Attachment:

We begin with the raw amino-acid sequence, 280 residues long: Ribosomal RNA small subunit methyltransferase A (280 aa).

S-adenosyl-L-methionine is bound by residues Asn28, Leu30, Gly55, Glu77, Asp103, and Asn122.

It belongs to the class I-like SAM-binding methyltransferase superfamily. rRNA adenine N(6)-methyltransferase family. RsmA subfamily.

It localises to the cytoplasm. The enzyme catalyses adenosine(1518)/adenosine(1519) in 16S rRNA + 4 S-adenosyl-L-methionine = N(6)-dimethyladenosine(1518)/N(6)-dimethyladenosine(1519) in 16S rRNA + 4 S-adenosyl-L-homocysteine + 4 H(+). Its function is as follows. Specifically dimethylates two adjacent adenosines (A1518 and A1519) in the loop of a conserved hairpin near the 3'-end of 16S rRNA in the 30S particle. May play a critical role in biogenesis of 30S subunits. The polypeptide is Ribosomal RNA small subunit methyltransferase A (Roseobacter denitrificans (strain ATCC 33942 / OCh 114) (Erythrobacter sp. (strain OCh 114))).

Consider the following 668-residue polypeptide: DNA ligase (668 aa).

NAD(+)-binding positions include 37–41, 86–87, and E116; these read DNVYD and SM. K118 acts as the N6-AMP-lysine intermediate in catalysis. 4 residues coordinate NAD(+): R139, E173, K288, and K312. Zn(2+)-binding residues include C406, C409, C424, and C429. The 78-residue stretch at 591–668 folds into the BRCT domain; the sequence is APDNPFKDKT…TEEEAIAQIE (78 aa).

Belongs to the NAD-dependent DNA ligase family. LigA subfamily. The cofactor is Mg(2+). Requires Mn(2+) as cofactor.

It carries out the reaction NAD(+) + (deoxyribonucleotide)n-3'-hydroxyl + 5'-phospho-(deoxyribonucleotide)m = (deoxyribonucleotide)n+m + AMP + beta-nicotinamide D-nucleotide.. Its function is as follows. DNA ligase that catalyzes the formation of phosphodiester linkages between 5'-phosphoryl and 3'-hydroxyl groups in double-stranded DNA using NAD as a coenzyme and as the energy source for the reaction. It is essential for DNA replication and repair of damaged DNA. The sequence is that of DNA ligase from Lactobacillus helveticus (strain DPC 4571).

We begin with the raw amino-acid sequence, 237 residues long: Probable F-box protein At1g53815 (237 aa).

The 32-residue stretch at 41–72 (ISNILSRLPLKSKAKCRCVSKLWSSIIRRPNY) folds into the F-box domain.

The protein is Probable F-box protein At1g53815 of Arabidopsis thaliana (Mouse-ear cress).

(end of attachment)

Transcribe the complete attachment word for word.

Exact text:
We begin with the raw amino-acid sequence, 280 residues long: Ribosomal RNA small subunit methyltransferase A (280 aa).

S-adenosyl-L-methionine is bound by residues Asn28, Leu30, Gly55, Glu77, Asp103, and Asn122.

It belongs to the class I-like SAM-binding methyltransferase superfamily. rRNA adenine N(6)-methyltransferase family. RsmA subfamily.

It localises to the cytoplasm. The enzyme catalyses adenosine(1518)/adenosine(1519) in 16S rRNA + 4 S-adenosyl-L-methionine = N(6)-dimethyladenosine(1518)/N(6)-dimethyladenosine(1519) in 16S rRNA + 4 S-adenosyl-L-homocysteine + 4 H(+). Its function is as follows. Specifically dimethylates two adjacent adenosines (A1518 and A1519) in the loop of a conserved hairpin near the 3'-end of 16S rRNA in the 30S particle. May play a critical role in biogenesis of 30S subunits. The polypeptide is Ribosomal RNA small subunit methyltransferase A (Roseobacter denitrificans (strain ATCC 33942 / OCh 114) (Erythrobacter sp. (strain OCh 114))).

Consider the following 668-residue polypeptide: DNA ligase (668 aa).

NAD(+)-binding positions include 37–41, 86–87, and E116; these read DNVYD and SM. K118 acts as the N6-AMP-lysine intermediate in catalysis. 4 residues coordinate NAD(+): R139, E173, K288, and K312. Zn(2+)-binding residues include C406, C409, C424, and C429. The 78-residue stretch at 591–668 folds into the BRCT domain; the sequence is APDNPFKDKT…TEEEAIAQIE (78 aa).

Belongs to the NAD-dependent DNA ligase family. LigA subfamily. The cofactor is Mg(2+). Requires Mn(2+) as cofactor.

It carries out the reaction NAD(+) + (deoxyribonucleotide)n-3'-hydroxyl + 5'-phospho-(deoxyribonucleotide)m = (deoxyribonucleotide)n+m + AMP + beta-nicotinamide D-nucleotide.. Its function is as follows. DNA ligase that catalyzes the formation of phosphodiester linkages between 5'-phosphoryl and 3'-hydroxyl groups in double-stranded DNA using NAD as a coenzyme and as the energy source for the reaction. It is essential for DNA replication and repair of damaged DNA. The sequence is that of DNA ligase from Lactobacillus helveticus (strain DPC 4571).

We begin with the raw amino-acid sequence, 237 residues long: Probable F-box protein At1g53815 (237 aa).

The 32-residue stretch at 41–72 (ISNILSRLPLKSKAKCRCVSKLWSSIIRRPNY) folds into the F-box domain.

The protein is Probable F-box protein At1g53815 of Arabidopsis thaliana (Mouse-ear cress).